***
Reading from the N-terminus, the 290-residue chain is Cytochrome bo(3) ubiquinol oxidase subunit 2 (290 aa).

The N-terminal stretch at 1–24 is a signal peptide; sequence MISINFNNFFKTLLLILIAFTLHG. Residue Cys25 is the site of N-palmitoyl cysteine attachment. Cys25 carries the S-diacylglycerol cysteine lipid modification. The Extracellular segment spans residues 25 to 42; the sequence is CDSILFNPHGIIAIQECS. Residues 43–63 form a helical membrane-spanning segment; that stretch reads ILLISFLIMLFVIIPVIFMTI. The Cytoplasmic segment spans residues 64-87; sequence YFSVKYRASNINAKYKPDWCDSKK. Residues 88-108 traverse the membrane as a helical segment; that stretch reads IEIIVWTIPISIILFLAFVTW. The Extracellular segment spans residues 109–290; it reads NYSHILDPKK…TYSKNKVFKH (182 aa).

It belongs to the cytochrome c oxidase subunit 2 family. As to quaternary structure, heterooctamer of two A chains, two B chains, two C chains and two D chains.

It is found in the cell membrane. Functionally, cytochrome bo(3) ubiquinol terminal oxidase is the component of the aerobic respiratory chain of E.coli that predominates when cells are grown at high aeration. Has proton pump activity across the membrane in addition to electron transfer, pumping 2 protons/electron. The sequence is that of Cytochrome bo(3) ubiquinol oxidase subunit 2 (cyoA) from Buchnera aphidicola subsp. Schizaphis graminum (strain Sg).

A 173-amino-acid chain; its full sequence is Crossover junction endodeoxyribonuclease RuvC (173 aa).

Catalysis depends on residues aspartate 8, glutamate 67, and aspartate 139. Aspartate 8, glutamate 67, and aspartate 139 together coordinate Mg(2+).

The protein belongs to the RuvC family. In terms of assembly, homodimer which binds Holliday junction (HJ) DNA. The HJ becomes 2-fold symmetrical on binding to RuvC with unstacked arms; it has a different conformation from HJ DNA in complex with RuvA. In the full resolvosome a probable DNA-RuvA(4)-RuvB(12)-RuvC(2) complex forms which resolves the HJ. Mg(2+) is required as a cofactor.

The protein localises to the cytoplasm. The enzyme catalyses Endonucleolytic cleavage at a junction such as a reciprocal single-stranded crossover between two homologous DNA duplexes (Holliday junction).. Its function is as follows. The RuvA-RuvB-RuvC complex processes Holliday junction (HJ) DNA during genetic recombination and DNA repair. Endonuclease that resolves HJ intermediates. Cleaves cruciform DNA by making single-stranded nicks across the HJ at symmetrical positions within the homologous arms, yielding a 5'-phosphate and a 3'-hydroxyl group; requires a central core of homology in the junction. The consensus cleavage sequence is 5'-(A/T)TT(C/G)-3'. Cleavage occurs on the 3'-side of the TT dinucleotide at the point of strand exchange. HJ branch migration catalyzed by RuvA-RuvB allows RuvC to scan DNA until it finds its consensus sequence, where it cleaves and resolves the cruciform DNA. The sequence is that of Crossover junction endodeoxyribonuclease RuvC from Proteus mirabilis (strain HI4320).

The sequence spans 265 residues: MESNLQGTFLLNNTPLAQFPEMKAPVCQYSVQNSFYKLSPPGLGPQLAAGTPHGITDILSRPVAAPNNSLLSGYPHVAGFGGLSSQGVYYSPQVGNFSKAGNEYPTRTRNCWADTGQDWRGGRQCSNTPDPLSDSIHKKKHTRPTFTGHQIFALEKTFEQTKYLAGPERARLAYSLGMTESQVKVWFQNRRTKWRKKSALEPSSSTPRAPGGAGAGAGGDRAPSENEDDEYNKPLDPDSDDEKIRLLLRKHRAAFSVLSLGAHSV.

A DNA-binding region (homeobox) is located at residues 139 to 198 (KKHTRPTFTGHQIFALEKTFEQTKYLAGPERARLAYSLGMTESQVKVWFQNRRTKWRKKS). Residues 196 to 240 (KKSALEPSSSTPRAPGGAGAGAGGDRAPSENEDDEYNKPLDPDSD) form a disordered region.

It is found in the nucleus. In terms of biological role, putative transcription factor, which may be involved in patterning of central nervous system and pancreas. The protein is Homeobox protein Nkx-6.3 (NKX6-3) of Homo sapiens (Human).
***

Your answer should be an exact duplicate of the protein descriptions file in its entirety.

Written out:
Reading from the N-terminus, the 290-residue chain is Cytochrome bo(3) ubiquinol oxidase subunit 2 (290 aa).

The N-terminal stretch at 1–24 is a signal peptide; sequence MISINFNNFFKTLLLILIAFTLHG. Residue Cys25 is the site of N-palmitoyl cysteine attachment. Cys25 carries the S-diacylglycerol cysteine lipid modification. The Extracellular segment spans residues 25 to 42; the sequence is CDSILFNPHGIIAIQECS. Residues 43–63 form a helical membrane-spanning segment; that stretch reads ILLISFLIMLFVIIPVIFMTI. The Cytoplasmic segment spans residues 64-87; sequence YFSVKYRASNINAKYKPDWCDSKK. Residues 88-108 traverse the membrane as a helical segment; that stretch reads IEIIVWTIPISIILFLAFVTW. The Extracellular segment spans residues 109–290; it reads NYSHILDPKK…TYSKNKVFKH (182 aa).

It belongs to the cytochrome c oxidase subunit 2 family. As to quaternary structure, heterooctamer of two A chains, two B chains, two C chains and two D chains.

It is found in the cell membrane. Functionally, cytochrome bo(3) ubiquinol terminal oxidase is the component of the aerobic respiratory chain of E.coli that predominates when cells are grown at high aeration. Has proton pump activity across the membrane in addition to electron transfer, pumping 2 protons/electron. The sequence is that of Cytochrome bo(3) ubiquinol oxidase subunit 2 (cyoA) from Buchnera aphidicola subsp. Schizaphis graminum (strain Sg).

A 173-amino-acid chain; its full sequence is Crossover junction endodeoxyribonuclease RuvC (173 aa).

Catalysis depends on residues aspartate 8, glutamate 67, and aspartate 139. Aspartate 8, glutamate 67, and aspartate 139 together coordinate Mg(2+).

The protein belongs to the RuvC family. In terms of assembly, homodimer which binds Holliday junction (HJ) DNA. The HJ becomes 2-fold symmetrical on binding to RuvC with unstacked arms; it has a different conformation from HJ DNA in complex with RuvA. In the full resolvosome a probable DNA-RuvA(4)-RuvB(12)-RuvC(2) complex forms which resolves the HJ. Mg(2+) is required as a cofactor.

The protein localises to the cytoplasm. The enzyme catalyses Endonucleolytic cleavage at a junction such as a reciprocal single-stranded crossover between two homologous DNA duplexes (Holliday junction).. Its function is as follows. The RuvA-RuvB-RuvC complex processes Holliday junction (HJ) DNA during genetic recombination and DNA repair. Endonuclease that resolves HJ intermediates. Cleaves cruciform DNA by making single-stranded nicks across the HJ at symmetrical positions within the homologous arms, yielding a 5'-phosphate and a 3'-hydroxyl group; requires a central core of homology in the junction. The consensus cleavage sequence is 5'-(A/T)TT(C/G)-3'. Cleavage occurs on the 3'-side of the TT dinucleotide at the point of strand exchange. HJ branch migration catalyzed by RuvA-RuvB allows RuvC to scan DNA until it finds its consensus sequence, where it cleaves and resolves the cruciform DNA. The sequence is that of Crossover junction endodeoxyribonuclease RuvC from Proteus mirabilis (strain HI4320).

The sequence spans 265 residues: MESNLQGTFLLNNTPLAQFPEMKAPVCQYSVQNSFYKLSPPGLGPQLAAGTPHGITDILSRPVAAPNNSLLSGYPHVAGFGGLSSQGVYYSPQVGNFSKAGNEYPTRTRNCWADTGQDWRGGRQCSNTPDPLSDSIHKKKHTRPTFTGHQIFALEKTFEQTKYLAGPERARLAYSLGMTESQVKVWFQNRRTKWRKKSALEPSSSTPRAPGGAGAGAGGDRAPSENEDDEYNKPLDPDSDDEKIRLLLRKHRAAFSVLSLGAHSV.

A DNA-binding region (homeobox) is located at residues 139 to 198 (KKHTRPTFTGHQIFALEKTFEQTKYLAGPERARLAYSLGMTESQVKVWFQNRRTKWRKKS). Residues 196 to 240 (KKSALEPSSSTPRAPGGAGAGAGGDRAPSENEDDEYNKPLDPDSD) form a disordered region.

It is found in the nucleus. In terms of biological role, putative transcription factor, which may be involved in patterning of central nervous system and pancreas. The protein is Homeobox protein Nkx-6.3 (NKX6-3) of Homo sapiens (Human).